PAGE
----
Vegetable amaranths for summer greens production in the northeastern United States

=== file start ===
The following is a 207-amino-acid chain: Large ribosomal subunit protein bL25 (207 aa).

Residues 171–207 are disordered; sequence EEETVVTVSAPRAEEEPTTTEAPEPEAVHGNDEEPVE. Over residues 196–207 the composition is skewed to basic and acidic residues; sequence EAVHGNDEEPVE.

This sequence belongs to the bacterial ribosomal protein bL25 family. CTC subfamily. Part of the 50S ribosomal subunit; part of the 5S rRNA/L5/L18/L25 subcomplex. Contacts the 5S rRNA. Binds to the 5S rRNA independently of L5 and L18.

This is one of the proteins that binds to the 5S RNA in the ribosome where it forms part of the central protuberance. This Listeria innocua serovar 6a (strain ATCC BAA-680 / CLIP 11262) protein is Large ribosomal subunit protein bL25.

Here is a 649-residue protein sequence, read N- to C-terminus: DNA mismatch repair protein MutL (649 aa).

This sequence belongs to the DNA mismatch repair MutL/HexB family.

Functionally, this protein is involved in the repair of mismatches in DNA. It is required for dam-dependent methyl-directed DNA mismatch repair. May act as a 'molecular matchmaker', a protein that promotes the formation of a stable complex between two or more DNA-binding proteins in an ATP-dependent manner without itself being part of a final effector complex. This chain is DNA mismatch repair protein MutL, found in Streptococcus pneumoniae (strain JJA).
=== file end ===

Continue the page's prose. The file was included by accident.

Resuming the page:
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In 2016, 10 vegetable amaranth (Amaranthus sp.) varieties were evaluated for fresh greens production in the northeastern temperate climate. Yield, CV, and leaf-to-stem ratios were reported for the eight varieties of edible amaranth (Amaranthus tricolor), one of slender amaranth (Amaranthus viridis), and one of green amaranth (Amaranthus hybridus). All plants were grown using drip irrigation and black plastic mulch under 0.8-mil clear slitted low tunnels. Ten plants of each variety were tested in a randomized complete block design with four replications; the study was repeated seven times over the season, but the seventh planting was excluded from analyses because of frost damage. There was a significant interaction of planting date and variety on yield (P < 0.001), but some varieties were consistently high yielding. ‘Green Pointed Leaf’ and ‘Miriah’ had the greatest yields overall, did not differ significantly from the highest yielding varieties in any planting, and were notably high yielding in early- and late-season plantings. The effect of variety on yield was reduced in the high ambient temperatures of midsummer. ‘Green Callaloo’ was high yielding with poor leaf-to-stem ratio; a dwarf variety, ‘White Leaf’, was low yielding but excelled in leaf-to-stem ratio. ‘Red Callaloo’ and ‘Red Garnet’ had consistently low yields, and generally low but variable leaf-to-stem ratios. Production and marketing strategies to be considered in addition to performance measures are discussed.

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